Global Equity Markets Take Biggest One Day Dip Since 2008: Why?

A bubble far more dangerous than anything seen during the crisis or the 2008 banking fiasco

The serious losses in major stock exchanges announced all over the world have been shocking. Is the bubble finally bursting in equities?

If so, it wouldn’t be without ample warning. Everyone, from former Reagan administration budget director David Stockman to the World Bank, has been warning of the unsustainable credit-fueled bubble caused by “quantitative easing.”

But of course, it wasn’t supposed to be this way. In theory, vast money creation and the associated zero percent interest rates favored by the US Fed and other central banks should have kick-started the global economy.

With industries using what was essentially free money, upgrading processes and plants, improving technology and developing new products should have been a no-brainer. Instead, firms hoarded capital or used the money for non-value-added activities like share buybacks.

What we have here is an interesting distortion of the meaning of markets, and maybe capitalism itself.

Wealth, as we think of it in the modern era, is assumed to be the result of processes that add value to end users. For example, steel mills add value to iron ore by making steel, then automakers add value to that steel by building an automobile with it.

Consumers then pay for this added value, exchanging something else of value (money) for that automobile.

The value of the steel mill or auto manufacturer was then measured by the firm’s assets, like factories and machinery combined with the company’s process knowledge, expertise and marketing power of their brands.

Unfortunately, the issuance of stock to generate capital caused a parallel measure of value, namely share price. In theory, the two are closely connected. For example, General Motors’ vast breadth and depth of manufacturing expertise made it a blue-chip “buy and hold forever” choice for two generations.

Today it’s different.

Look at Facebook. It’s a market powerhouse, but adds very little value to any process according to the conventional definition of the term. So why is it so valuable? Because equity markets believe it is, trading it at over 80 times its earnings.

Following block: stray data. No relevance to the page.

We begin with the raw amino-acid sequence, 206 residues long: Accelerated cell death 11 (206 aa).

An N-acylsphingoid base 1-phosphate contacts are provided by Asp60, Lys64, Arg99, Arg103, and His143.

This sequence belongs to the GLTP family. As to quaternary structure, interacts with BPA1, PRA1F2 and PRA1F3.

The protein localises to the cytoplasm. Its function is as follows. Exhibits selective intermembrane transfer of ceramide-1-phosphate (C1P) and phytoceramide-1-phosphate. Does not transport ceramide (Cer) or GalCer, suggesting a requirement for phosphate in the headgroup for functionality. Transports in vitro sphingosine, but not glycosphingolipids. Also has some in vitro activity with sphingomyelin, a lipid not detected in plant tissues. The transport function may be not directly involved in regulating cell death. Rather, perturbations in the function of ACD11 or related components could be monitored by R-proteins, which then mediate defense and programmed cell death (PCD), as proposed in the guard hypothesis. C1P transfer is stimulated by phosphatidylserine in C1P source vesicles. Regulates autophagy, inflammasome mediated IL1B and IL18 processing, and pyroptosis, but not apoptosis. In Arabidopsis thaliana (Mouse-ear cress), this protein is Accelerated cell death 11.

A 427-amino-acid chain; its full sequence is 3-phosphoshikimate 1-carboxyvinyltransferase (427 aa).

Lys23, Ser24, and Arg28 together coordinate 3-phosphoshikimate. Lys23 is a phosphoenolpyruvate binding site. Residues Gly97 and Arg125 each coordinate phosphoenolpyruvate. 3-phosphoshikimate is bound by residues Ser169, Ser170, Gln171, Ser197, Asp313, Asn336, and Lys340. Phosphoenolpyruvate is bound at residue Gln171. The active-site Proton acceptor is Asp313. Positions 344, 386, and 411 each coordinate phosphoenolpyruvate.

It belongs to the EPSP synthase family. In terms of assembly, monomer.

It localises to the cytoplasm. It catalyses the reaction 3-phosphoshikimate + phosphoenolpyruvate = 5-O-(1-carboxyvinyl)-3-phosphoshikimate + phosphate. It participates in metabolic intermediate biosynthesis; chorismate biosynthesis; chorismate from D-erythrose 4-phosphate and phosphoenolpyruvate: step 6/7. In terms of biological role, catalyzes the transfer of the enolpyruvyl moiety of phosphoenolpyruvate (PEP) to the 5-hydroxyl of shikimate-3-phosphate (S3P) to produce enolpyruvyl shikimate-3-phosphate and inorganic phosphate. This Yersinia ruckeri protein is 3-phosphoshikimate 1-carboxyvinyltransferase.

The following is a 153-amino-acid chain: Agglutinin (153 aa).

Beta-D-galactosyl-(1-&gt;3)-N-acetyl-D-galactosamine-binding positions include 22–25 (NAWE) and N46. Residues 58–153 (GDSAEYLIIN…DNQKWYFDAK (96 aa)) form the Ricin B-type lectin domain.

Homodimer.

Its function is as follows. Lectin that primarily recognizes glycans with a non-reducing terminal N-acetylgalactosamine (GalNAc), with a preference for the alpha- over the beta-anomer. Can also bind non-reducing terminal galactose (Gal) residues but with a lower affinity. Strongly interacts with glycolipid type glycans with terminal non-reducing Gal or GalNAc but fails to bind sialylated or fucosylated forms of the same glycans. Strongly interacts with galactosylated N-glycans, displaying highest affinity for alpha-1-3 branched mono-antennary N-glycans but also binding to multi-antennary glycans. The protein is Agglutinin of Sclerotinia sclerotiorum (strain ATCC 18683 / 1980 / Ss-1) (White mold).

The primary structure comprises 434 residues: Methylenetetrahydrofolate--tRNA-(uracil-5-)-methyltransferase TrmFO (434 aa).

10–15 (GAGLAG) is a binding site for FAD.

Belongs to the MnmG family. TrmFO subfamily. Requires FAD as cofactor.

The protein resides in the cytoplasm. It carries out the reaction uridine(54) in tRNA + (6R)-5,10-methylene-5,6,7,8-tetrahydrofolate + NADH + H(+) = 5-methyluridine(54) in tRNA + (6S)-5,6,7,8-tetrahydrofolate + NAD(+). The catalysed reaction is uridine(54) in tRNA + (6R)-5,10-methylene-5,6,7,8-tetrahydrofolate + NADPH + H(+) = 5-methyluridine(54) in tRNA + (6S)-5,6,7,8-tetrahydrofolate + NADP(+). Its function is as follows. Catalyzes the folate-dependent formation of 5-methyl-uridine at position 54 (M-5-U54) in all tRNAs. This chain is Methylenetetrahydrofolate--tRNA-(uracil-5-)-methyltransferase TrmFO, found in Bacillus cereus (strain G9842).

Equity markets are places where perceptions and perceptions of perceptions drive pricing, rather than economic fundamentals. There’s no surprise here: all that liquidity sloshing around the world had to go somewhere, and there’s only so much luxury real estate in the world’s hottest cities to go around.

The result is a bubble far more dangerous than anything seen during the dot-com crisis or even the 2008 banking fiasco. It’s so serious, even Chinese government intervention has failed to avert the slide in Shanghai. They are especially ill-equipped to backstop their nation’s four big banks, who by themselves could bring down the global financial system if allowed to fail.

Ironically, down on Main Street where I live, the only thing that truly matters for the economy is consumer demand, which is essentially unchanged. Consumer demand for manufactured goods in all categories from textiles to transportation is perpetually latent and strong.

With the vast majority of equities held by a very small minority of the population, it’s reasonable to expect that a massive market crash should not affect the goods producing economy at all. The real risk isn’t that shares collapse in price, but that the vast quantity of money conjured out of thin air by global central banks haven’t been used to increase productive efficiencies and therefore lower the inflation-adjusted prices of things that people need; namely food, clothing, shelter and transportation.

The experts talk of a liquidity crisis and they’re right, except their thinking about the wrong liquidity.

It’s the lack of disposable income in the hands of the middle class that’s the real liquidity crisis. And that’s the key to sustainable economic growth and good middle-class jobs, particularly in manufacturing.

The assumption that handing hundreds of billions of dollars to banks who will in turn loan it to job creators like the manufacturing sector was clearly irrational. It’s simply easier and more profitable for banks to speculate with the money.

So here we are, on the cusp of a market haircut worse than 2008, having learned essentially nothing.

Until the actual goods producing economy is restored to dominance over the financial sector, we’re in for a perpetual roller coaster ride of boom and bust market cycles. To put real industry on top again requires real political will, and ultimately we control that at the ballot box.

Written by

James Anderton

Jim Anderton is the Director of Content for Mr. Anderton was formerly editor of Canadian Metalworking Magazine and has contributed to a wide range of print and on-line publications, including Design Engineering, Canadian Plastics, Service Station and Garage Management, Autovision, and the National Post. He also brings prior industry experience in quality and part design for a Tier One automotive supplier.